Balgobin finds the preservation and teaching of traditional craft vital to her Indo Caribbean heritage, as she is able to make malas for some of the community’s biggest events such as weddings, religious ceremonies, holidays and funerals. 

Her recent 2023 trip to South India aided her in learning new techniques and she was encouraged by how the tiniest, simplest flower is arranged to symbolize auspiciousness and beauty. For weddings, Balgobin loves stringing white carnations, red roses, baby’s breath and pink lilies to evoke feelings of unity and love. Balgobin works with couples to customize fresh flowers. She provides fresh flowers or suggests couples buy the flowers of choice prior to customization.

4. G Star Tassa

The pulsating and electrifying rhythms of live tassa are a grand component of Indo Caribbean weddings. Since 2017, G Star Tassa Group has brought unique beats and energetic vibes to Indo Caribbean special occasions. While derived from Indian traditional drumming, tassa is a distinct musical experience particular to the Caribbean. It is generally associated with the splendor of wedding festivities due to the excited ambiance it produces. When arriving at a wedding where tassa is performing, the music is loud and center, indicating that a celebration is taking place.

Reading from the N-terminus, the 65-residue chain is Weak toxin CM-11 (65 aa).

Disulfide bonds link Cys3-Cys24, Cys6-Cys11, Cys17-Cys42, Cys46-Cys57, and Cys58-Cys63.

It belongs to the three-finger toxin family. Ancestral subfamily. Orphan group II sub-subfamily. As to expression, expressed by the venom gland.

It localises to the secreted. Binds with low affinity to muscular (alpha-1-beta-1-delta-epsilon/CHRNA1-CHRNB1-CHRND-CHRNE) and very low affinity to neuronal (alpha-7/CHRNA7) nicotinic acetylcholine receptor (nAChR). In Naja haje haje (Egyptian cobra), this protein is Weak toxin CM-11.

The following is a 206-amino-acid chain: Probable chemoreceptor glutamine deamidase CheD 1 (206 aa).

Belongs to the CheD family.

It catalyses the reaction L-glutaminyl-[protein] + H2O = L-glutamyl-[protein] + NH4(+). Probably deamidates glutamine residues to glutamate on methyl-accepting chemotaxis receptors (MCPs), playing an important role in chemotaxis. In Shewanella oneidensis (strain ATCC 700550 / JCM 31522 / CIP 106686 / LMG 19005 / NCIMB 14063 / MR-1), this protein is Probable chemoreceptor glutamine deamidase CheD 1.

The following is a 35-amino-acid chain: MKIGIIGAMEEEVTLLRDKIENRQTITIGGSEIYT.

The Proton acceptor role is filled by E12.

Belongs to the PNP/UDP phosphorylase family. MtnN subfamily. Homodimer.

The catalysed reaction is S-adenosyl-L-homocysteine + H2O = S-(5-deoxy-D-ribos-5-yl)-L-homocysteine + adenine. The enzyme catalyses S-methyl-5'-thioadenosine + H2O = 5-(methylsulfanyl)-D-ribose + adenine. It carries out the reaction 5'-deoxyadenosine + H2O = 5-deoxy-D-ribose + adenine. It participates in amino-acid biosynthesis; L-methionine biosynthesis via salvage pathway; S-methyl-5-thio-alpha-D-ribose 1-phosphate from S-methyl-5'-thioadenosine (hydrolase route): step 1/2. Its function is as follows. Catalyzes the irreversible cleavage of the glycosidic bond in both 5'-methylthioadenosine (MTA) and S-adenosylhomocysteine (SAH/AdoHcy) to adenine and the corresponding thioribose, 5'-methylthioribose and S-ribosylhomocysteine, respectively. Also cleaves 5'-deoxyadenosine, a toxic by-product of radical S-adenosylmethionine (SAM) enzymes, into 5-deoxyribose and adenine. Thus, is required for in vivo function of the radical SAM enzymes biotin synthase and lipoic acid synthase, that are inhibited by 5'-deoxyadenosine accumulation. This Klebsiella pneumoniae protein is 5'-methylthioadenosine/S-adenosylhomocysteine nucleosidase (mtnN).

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A post shared by VAAN MUSIC (@vaan__music)

Watching, listening and dancing to tassa is a multisensory experience that heightens the audience.

For the members of G Star, playing tassa is a means of, “expressing culture, rather than representing it. When we play, we like to believe we are invoking emotions from every person who can hear it. Our culture embodies happiness, togetherness and love, all of which can be found in the sweet sound of Tassa.”